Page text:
In my day-job I sometimes work with hardwood to plans which are always done in Metric. So if I need an oak component to be exactly 25mm thick, then I buy 1-1/4" or 1-1/2" rough-sawn, which is almost always about 1/8" thicker (whether by law or by custom I'm not sure?) than its nominal size - and the board will always be to varying degrees bowed, cupped and in wind (twisted). Then I machine the board down, usually in two stages: the first after roughing out the component oversize to allow it 'stretch' and settle for a few days after being released from its long captivity inside a dried longitudinal slice of tree, then to final thickness plus a smidgeon to allow for hand-planing, scraping and sanding.
But in the case of this short-kit (from a French designer based Ireland as it happens, with international carriage and a lousy exchange rate) which has laser-cut ply and balsa components notched out for exact thicknesses (e.g. wing-spars, inner leading edges, etc), I have no suitable kit to machine balsa - the 3-phase thicknesser would make mincemeat out of a soft and floppy sheet! The choice then is either to find a supplier of exact metric thicknesses in the densities I'd prefer, or buy Imperial in the next size up (from Balsa Cabin or SLEC who both enable choice of density), then thin down components by hand or using a router-jig. But this would be tedious and inefficient, and would begin to make my hobby resemble my day-job! Or just bodge it... which would probably suffice but would annoy me!
|Don Fry||10/02/2019 20:13:03|
3120 forum posts
Do you honestly think you will get exact metric, or indeed imperial. If you are that fussy, cut it yourself, or sand it yourself.
Not sarcastic. I live in France. The stuff I buy in France is no more metric than the stuff I buy from SLEC is imperial.
|Andy Hall||10/02/2019 20:24:30|
6 forum posts
|Manufacturing tolerances are going play a big part in all this.|
Either way, only 47 days 'til we revert to feet, inches, pounds and onces !! 😂
|Don Fry||10/02/2019 20:49:14|
3120 forum posts
Or keep moving to world standards.
|Andy Hall||10/02/2019 21:18:38|
6 forum posts
|Piers Bowlan||11/02/2019 05:45:23|
1632 forum posts
Andy, you need a balsa stripper. Just buy a 1/4in sheet and set the stripper to 5/8th in. You can plane it down to the correct profile on the upper surface of the wing or sand it if you don't have a razor plane (get some spare blades too). Talking of sanding, get a permagrit sanding block if you don't have one (expensive but you will never need to buy sandpaper again!)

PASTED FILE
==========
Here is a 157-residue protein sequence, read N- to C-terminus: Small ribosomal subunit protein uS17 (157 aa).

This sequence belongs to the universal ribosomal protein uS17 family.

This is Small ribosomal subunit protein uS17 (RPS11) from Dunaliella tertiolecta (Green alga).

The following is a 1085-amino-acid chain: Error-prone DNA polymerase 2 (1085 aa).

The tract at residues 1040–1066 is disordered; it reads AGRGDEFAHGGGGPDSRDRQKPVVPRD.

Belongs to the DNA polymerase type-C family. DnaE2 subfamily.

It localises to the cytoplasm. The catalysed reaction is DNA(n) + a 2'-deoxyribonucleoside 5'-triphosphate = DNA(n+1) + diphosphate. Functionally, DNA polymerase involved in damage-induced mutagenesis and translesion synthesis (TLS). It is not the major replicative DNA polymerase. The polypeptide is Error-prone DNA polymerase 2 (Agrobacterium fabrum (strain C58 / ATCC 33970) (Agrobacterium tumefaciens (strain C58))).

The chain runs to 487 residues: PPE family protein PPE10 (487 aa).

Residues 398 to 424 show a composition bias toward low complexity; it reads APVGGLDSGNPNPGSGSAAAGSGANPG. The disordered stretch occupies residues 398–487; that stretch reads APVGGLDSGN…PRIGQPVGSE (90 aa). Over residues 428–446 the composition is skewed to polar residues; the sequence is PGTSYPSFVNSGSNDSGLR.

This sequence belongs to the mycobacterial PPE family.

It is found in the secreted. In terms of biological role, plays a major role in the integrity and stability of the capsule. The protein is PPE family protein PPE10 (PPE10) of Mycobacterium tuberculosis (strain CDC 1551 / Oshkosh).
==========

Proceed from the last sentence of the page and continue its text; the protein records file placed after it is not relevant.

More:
What is the model by the way?
Edited By Piers Bowlan on 11/02/2019 06:04:00
|Percy Verance||11/02/2019 06:59:45|
7381 forum posts
Or you could go all out and treat yourself to one of these......
Once I do switch it on I don't just cut one strip, I cut 20 or 30 of the sizes used most ie: 1/4 square. Suddenly, all those harder sheets that nobody wants in your local model shop, become sought after ........ plus you save a packet over paying for pre-cut stuff. I tried one of those stripper gadgets with a blade in, but they struggle with harder grades of balsa like you'd choose for wing spars. The Proxxon simply glides through it with superb accuracy......
Edited By Percy Verance on 11/02/2019 07:00:29
|SR 71||11/02/2019 09:13:41|
238 forum posts
|I have one of those Percy very useful little saw|
But I have had the magic puff of white smoke from mine
Still trying to find a replacement part
|Nigel R||11/02/2019 09:46:37|
2301 forum posts
I concur with the above opinions, balsa is only ever approximately the size you order. If you have slots in laser cut ribs and whatnot, which need other stuff slotted in, I would suggest making yourself a slot sander and just opening up the slots a bit. Permagrit will sell you an expensive one, but I've only ever cut short (maybe 6" at most) strips of paper and stuck them to bits of hard scrap balsa the right width. Then trim the paper if it overhangs.
One of the great things about balsa is that it is so soft you can knock up all sorts of sanding widgets in no time at all, to get repeatable angles and bevels and slots and whatnot.
Edited By Nigel R on 11/02/2019 09:50:19